Invasive plants rapidly reshape soil properties in a grassland ecosystem
Gibbons, Sean M.
Ramsey, Philip W.
Gilbert, Jack A.
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Keyword16S RNA; Copiotroph; Metagenomics; Oligotroph; Plant invasions; Plant-microbe interactions; Soil bacteria; Soil fungi; Soil microbiology
Plant invasions often reduce native plant diversity and increase net primary productivity. Invaded soils appear to differ from surrounding soils in ways that impede restoration of diverse native plant communities. We hypothesize that invader-mediated shifts in edaphic properties reproducibly alter soil microbial community structure and function. Here, we take a holistic approach, characterizing plant, prokaryotic, and fungal communities and soil physicochemical properties in field sites, invasion gradients, and experimental plots for three invasive plant species that cooccur in the Rocky Mountain West. Each invader had a unique impact on soil physicochemical properties. We found that invasions drove shifts in the abundances of specific microbial taxa, while overall belowground community structure and functional potential were fairly constant. Forb invaders were generally enriched in copiotrophic bacteria with higher 16S rRNA gene copy numbers and showed greater microbial carbohydrate and nitrogen metabolic potential. Older invasions had stronger effects on abiotic soil properties, indicative of multiyear successions. Overall, we show that plant invasions are idiosyncratic in their impact on soils and are directly responsible for driving reproducible shifts in the soil environment over multiyear time scales.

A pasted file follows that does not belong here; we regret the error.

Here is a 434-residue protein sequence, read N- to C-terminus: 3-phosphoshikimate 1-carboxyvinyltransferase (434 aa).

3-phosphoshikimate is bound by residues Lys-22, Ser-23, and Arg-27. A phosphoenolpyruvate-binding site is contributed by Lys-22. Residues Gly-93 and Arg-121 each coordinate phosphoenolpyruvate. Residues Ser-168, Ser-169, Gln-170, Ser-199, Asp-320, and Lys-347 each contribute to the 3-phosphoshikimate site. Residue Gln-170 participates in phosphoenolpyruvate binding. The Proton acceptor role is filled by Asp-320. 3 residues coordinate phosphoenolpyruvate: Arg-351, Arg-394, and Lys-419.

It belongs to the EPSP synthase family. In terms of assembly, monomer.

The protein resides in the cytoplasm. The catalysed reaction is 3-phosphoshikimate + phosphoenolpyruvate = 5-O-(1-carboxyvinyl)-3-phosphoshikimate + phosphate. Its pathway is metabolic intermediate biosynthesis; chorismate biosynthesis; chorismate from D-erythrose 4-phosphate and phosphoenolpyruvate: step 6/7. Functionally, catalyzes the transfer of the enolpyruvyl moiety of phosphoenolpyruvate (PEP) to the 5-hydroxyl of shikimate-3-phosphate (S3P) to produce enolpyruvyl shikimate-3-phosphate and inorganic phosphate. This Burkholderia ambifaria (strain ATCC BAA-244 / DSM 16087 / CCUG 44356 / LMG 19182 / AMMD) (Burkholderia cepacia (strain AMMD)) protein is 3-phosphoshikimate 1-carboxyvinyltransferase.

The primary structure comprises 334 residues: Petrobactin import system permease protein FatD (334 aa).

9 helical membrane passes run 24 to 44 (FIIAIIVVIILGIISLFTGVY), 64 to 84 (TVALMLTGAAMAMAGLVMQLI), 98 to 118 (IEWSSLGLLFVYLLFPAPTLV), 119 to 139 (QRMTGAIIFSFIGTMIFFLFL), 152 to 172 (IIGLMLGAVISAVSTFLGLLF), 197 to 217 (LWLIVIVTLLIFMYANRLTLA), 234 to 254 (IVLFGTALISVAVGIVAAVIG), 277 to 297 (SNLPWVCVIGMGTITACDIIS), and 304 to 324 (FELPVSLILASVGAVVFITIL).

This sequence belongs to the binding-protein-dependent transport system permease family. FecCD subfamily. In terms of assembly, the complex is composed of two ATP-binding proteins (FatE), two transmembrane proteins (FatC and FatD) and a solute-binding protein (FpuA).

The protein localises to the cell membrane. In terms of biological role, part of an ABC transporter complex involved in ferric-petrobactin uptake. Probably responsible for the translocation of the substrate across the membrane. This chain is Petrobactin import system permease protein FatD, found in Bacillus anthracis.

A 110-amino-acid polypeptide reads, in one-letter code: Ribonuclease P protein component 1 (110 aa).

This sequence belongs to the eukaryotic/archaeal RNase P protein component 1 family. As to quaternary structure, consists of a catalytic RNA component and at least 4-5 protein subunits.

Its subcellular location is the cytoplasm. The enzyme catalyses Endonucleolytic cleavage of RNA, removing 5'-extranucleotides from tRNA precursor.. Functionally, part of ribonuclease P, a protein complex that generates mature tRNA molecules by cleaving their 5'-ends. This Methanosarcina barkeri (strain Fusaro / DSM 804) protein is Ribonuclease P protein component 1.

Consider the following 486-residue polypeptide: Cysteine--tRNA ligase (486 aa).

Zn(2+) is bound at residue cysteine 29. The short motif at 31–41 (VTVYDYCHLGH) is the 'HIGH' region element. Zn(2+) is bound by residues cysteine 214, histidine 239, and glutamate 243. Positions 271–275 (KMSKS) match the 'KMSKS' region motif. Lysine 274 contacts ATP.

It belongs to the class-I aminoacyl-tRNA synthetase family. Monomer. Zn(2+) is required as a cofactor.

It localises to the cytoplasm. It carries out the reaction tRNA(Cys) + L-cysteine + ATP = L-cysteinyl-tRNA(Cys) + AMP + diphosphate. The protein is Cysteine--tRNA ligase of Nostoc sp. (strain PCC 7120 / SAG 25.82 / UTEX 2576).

© The Author(s), 2017. This article is distributed under the terms of the Creative Commons Attribution License. The definitive version was published in mSystems 2 (2017): e00178-16, doi:10.1128/mSystems.00178-16.
Suggested CitationmSystems 2 (2017): e00178-16
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